Gov. Pritzker reserved comments today to address his new executive order imposing additional enforcement measures for businesses that defy the Stay at Home Order. He said the order establishes a milder form of enforcement - a citation - than was previously available to law enforcement agencies. The misdemeanor itself has always been in place, he said, prohibiting businesses from violating the direction of the Illinois Department of Public Health. In this case, that means opening during an infectious pandemic against health recommendations.

"It's my strong preference that education and communication should be our first tools," when it comes to enforcement, Pritzker said. "For the vast majority of businesses, that's been effective. When a business violates an IDPH rule and puts public health at risk, they violate a Class A misdemeanor. That's been the law. This additional enforcement citation causes less harm to a business than a total shutdown or loss of license. Many other states have enforcement tools like this, but not Illinois, until now."

The governor clarified that this can only affect a business, not an individual (such as a person refusing to don a face-covering), and that as with any misdemeanor, local law enforcement and state's attorneys can use their discretion in its enforcement.

Gov. Pritzker also spoke about the state's plans to ramp up contact tracing. He said the state's approach will rely on the 97 local health departments to work in concert with IDPH to use a standardized information management system to track cases and follow up with those who have tested positive for COVID-19. That will include an app for those who have tested positive, which will pass them information and simplify the process of following up. A pilot program focused in St. Clair and Lake Counties is currently in effect, the governor said.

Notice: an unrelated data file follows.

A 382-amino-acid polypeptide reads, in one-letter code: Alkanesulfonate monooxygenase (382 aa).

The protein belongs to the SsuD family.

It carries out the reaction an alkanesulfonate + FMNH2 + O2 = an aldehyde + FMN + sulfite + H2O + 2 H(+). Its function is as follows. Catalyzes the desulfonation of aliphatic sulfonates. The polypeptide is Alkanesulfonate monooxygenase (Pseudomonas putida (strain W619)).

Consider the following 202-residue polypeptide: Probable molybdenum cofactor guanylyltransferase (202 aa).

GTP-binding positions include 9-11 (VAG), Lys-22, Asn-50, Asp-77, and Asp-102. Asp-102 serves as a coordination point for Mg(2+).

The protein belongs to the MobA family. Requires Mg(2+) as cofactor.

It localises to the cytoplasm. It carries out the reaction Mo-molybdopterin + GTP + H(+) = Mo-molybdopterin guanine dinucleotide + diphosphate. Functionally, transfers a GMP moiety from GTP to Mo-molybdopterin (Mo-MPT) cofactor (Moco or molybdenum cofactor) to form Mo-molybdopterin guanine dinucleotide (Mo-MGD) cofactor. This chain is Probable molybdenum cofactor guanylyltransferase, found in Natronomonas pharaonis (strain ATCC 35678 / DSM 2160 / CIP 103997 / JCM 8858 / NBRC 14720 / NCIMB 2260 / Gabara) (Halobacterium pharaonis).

Pritzker said underfunding of public health departments and the rapid nature of the virus' spread have hampered the state's initial efforts. Currently, the state is performing contact tracing with 29% of positive cases. He said getting the state to the recommended 60% of contact tracing tracking cannot be done with the state's existing infrastructure, which is why it is taking steps to hire new tracers and build out its digital platforms.

An initial digital message (such as a text) will be followed up by up to three phone calls and only as a last resort would contact tracers attempt an in-person follow-up, said Dr. Wayne Duffus, the state's epidemiologist.

"(Contact tracing is) arguably our most sustainable tool," Pritzker said. "Knowing if you've been exposed gives everyday Illinoisans the means to keep their family and friends safe."

People interested in becoming a contact tracer can find the application at

IDPH Director Dr. Ngozi Ezike reported 2,294 new confirmed COVID-19 cases, bringing the state's total cases to 96,485. Over the past day, Illinois saw 59 additional deaths, bringing the state's total death toll to 4,234.